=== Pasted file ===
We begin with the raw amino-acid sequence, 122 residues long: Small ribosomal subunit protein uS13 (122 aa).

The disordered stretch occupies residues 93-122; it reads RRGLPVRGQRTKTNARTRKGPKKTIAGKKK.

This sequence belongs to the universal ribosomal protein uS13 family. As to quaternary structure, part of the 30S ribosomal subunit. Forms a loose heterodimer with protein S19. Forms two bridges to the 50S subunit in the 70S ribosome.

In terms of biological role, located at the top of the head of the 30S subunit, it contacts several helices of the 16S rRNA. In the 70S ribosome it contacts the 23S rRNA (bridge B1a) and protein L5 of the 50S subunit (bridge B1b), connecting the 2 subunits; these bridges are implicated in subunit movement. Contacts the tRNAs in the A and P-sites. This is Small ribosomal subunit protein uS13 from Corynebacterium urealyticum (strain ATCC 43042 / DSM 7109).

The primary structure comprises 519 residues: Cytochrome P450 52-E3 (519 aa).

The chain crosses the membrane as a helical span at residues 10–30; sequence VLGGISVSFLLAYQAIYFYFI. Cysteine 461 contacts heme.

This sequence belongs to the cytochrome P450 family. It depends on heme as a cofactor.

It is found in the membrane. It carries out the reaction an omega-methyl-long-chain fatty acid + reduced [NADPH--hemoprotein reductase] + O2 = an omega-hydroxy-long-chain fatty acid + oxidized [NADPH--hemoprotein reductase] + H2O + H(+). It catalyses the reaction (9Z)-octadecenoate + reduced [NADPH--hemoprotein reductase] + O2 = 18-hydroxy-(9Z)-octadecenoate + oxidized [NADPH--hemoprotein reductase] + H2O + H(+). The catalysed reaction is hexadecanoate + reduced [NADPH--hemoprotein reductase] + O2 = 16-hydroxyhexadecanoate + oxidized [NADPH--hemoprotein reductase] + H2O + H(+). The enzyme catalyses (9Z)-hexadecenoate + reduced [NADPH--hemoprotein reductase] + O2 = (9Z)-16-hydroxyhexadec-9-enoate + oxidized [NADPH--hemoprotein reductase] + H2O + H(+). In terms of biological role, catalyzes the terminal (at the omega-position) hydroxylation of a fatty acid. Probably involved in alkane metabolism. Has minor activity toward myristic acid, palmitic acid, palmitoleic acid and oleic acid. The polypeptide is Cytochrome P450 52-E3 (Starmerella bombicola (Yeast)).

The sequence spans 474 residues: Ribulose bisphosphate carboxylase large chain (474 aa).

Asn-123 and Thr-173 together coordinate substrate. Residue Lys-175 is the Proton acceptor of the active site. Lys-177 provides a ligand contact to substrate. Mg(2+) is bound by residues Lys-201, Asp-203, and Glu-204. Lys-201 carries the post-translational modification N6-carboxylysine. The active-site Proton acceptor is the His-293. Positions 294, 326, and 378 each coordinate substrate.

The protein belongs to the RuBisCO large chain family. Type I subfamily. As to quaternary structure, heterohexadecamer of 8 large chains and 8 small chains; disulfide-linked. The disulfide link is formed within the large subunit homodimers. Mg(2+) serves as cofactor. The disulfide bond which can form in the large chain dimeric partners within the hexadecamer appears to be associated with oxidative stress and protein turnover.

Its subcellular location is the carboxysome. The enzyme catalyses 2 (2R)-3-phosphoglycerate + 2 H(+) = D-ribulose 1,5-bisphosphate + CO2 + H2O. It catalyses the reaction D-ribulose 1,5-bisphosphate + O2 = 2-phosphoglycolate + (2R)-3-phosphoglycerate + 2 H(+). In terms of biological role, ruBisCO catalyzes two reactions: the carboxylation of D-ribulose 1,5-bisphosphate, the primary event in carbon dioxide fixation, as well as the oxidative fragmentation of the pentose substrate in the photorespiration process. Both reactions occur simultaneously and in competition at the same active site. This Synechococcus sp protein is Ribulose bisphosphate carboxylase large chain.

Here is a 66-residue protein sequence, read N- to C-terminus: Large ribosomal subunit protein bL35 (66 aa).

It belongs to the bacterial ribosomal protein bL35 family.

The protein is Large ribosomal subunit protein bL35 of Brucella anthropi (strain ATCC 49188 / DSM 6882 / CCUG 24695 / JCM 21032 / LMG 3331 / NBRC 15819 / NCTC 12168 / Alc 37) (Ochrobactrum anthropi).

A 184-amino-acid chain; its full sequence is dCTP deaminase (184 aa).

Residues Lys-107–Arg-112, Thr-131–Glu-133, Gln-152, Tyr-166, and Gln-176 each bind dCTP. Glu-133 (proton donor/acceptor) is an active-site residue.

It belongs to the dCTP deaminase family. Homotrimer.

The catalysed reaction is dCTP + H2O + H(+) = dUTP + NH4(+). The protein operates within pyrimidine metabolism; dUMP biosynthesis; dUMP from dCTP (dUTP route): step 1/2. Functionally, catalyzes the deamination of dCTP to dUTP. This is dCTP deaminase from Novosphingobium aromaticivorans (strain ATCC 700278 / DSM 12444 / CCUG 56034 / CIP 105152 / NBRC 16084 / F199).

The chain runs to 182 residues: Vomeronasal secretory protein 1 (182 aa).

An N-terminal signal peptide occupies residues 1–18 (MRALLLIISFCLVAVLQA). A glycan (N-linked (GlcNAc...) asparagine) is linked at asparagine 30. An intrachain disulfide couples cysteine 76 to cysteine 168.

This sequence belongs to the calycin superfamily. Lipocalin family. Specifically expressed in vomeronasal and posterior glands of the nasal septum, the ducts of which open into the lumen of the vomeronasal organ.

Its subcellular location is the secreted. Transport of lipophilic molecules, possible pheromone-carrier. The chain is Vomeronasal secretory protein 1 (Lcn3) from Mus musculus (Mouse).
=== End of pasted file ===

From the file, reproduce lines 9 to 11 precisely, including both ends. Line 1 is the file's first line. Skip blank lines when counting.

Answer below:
The sequence spans 474 residues: Ribulose bisphosphate carboxylase large chain (474 aa).

Asn-123 and Thr-173 together coordinate substrate. Residue Lys-175 is the Proton acceptor of the active site. Lys-177 provides a ligand contact to substrate. Mg(2+) is bound by residues Lys-201, Asp-203, and Glu-204. Lys-201 carries the post-translational modification N6-carboxylysine. The active-site Proton acceptor is the His-293. Positions 294, 326, and 378 each coordinate substrate.

The protein belongs to the RuBisCO large chain family. Type I subfamily. As to quaternary structure, heterohexadecamer of 8 large chains and 8 small chains; disulfide-linked. The disulfide link is formed within the large subunit homodimers. Mg(2+) serves as cofactor. The disulfide bond which can form in the large chain dimeric partners within the hexadecamer appears to be associated with oxidative stress and protein turnover.